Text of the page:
I decided that my desire to be back in a rowboat would have to wait, and that I should stick with adventures on my two feet instead. Truly, it was a joy and pleasure to meet Burt and I wished that I could sit down with him and learn more about this man who also told me some stories about his sailboat which was at port up in Eastern Newfoundland.
My heart was still craving the water, especially when I crossed over the Sheepscot River and could see areas I had either rowed or kayaked around. Back on land, I got to Zak’s preserve with only one other car in the lot. Another pulled in while I made my preparations. The two car owner’s met one another all geared up to do some trail work. I asked them for some directions as none of the maps at the kiosk indicated where the River Link Trail met the preserve, and I had not downloaded any maps.
It was a little tricky finding the River Link, but once I did there were plenty of markers to lead me. I didn’t go out at any blistering pace as I was more concerned about staying on the right trail and in classic Maine trail style the trail was very windy with plenty of rocks and roots to trip you up.
A few miles into my trek I was able to spot an owl up in a tree looking down at me. As our eyes locked on each other he or she swiftly swooped down from it’s perch being chased after by a bunch of smaller birds. They continued to chase after the large predator, probably chasing the owl away from their nest. I wished they chased the owl a little closer to me as I was struggling to get a picture on my phone.
Lying about halfway between the two trailheads was another land preserve that I had never visited either. Schmid Preserve had its own trail system that looped all around the River Link. At one time this must have been farmland as I came across some magnificent stone walls and could notice that this land must have been cleared of trees. Much like the land around Burt’s home that he had told me was also farmland generations ago.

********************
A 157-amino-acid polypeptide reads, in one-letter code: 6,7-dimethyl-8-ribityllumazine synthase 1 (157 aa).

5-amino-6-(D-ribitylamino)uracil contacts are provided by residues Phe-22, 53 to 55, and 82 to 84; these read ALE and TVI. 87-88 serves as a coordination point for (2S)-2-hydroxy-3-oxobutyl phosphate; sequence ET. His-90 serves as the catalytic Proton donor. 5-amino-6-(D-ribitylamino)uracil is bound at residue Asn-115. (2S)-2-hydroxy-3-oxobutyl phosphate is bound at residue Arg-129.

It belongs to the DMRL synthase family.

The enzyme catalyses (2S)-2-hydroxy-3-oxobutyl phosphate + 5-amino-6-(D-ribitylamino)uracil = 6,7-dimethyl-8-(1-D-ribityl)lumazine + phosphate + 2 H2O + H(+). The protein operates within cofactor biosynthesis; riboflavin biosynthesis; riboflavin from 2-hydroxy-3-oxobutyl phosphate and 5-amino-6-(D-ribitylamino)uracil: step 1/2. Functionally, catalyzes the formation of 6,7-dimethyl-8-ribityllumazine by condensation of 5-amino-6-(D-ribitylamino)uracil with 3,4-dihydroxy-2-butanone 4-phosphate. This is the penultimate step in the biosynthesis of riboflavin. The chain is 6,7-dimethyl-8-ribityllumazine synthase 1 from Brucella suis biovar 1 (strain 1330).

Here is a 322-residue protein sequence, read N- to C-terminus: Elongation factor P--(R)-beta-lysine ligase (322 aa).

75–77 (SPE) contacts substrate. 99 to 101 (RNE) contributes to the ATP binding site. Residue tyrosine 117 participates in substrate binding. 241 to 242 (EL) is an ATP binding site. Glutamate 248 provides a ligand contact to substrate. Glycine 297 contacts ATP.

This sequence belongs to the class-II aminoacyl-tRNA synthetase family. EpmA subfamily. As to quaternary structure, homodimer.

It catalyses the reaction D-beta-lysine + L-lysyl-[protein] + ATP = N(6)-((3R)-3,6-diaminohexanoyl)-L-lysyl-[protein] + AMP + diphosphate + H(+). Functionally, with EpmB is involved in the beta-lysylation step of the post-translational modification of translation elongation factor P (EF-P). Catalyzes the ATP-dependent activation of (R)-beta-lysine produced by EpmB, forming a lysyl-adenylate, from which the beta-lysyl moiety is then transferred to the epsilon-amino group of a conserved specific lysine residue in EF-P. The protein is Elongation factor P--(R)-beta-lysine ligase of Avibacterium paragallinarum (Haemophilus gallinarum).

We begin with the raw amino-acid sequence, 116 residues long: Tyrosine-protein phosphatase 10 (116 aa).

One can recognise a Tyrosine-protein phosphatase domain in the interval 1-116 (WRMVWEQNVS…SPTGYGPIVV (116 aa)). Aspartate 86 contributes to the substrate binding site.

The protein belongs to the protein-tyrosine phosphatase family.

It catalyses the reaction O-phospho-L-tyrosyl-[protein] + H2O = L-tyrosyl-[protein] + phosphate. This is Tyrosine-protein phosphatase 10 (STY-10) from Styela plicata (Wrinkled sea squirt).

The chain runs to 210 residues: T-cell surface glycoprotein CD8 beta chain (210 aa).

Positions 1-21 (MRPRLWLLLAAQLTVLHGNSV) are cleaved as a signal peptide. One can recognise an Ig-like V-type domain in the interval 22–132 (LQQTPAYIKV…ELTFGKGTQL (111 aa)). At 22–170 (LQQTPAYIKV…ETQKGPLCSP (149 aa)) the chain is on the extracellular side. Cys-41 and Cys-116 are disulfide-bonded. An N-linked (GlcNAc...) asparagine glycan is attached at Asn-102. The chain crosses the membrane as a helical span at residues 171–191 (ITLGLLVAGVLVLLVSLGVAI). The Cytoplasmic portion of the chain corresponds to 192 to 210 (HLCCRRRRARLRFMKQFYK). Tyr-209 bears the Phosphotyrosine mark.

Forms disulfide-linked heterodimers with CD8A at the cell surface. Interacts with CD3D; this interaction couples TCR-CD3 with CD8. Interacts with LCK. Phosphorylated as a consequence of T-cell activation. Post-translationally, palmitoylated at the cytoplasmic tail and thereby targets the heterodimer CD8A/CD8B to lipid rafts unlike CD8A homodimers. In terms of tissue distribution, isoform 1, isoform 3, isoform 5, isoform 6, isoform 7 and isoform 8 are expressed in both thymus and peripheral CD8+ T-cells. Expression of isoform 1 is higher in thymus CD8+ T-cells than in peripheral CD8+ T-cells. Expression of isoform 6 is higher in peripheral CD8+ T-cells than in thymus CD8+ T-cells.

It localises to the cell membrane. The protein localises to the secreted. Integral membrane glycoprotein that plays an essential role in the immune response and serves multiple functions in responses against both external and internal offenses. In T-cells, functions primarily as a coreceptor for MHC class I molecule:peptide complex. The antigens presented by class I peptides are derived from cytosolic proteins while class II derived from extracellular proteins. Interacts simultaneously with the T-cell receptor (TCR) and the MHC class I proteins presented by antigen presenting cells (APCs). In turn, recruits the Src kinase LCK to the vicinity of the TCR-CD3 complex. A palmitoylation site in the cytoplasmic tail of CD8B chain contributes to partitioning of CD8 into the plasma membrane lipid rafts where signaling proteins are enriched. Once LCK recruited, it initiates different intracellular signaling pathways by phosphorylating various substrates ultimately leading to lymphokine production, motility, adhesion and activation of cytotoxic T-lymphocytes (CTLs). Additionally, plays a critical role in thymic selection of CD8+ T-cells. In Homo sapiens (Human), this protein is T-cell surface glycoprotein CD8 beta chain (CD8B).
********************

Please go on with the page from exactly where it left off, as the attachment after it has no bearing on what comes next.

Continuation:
While passing through this area, my thoughts turned back in time when I used to work for the weekly newspaper in Boothbay, The Boothbay Register. I had spent a couple years there shortly after college, and it was amazing to think that nearly half of my life has passed by since then. Back then I was eager to explore mountains, heading off for trips on the Appalachian Trail.That was all before the internet, when it was more challenging to find places to explore. And also before many of these local land preserves began making trails. If I wanted to explore the woods around me, I had to bushwhack, or follow the thorn ridden trails along power lines. Now I was discovering areas that were practically in my backyard, giving me the opportunity to swiftly move my feet while my mind’s pace slowed with the light breeze passing through the new born leaves taking in the fresh sun’s energy.
I came out to an empty parking lot for the Dodge Preserve, this one was an auxiliary lot and I had no idea if the main lot was full or not. At the information kiosk there was a list of rules posted. It was pretty simple, only about four or five, none of which were new to me. I thought how easy it was to follow a few simple rules in order for people to continue to enjoy such a beautiful place. On the ride down, I listened to NPR which was telling how the President was going to be visiting an automotive factory in Michigan later that day, and how the state had rules, laws requiring facial protection in cases like this. I, along with most of the rest of the world knew that he wasn’t going to be following this simple rule. If I could follow a few simple rules to ensure enjoyment by others, why couldn’t the President?
Dodge Point made the seven plus mile run to it completely worth the effort. As I came down to the water, the tide was still slightly out and I looked out into a vacant river. My heart churned with the desire to be dipping oars into the salty water facing the direction I had come from. Only a mother with her two young children happened to pass by while I rested along the shore. The trail weaved in and out from the shore for a short while, and I wished I had brought along more of a lunch than a couple pretzel rods, so that I could turn off my watch for an extended break.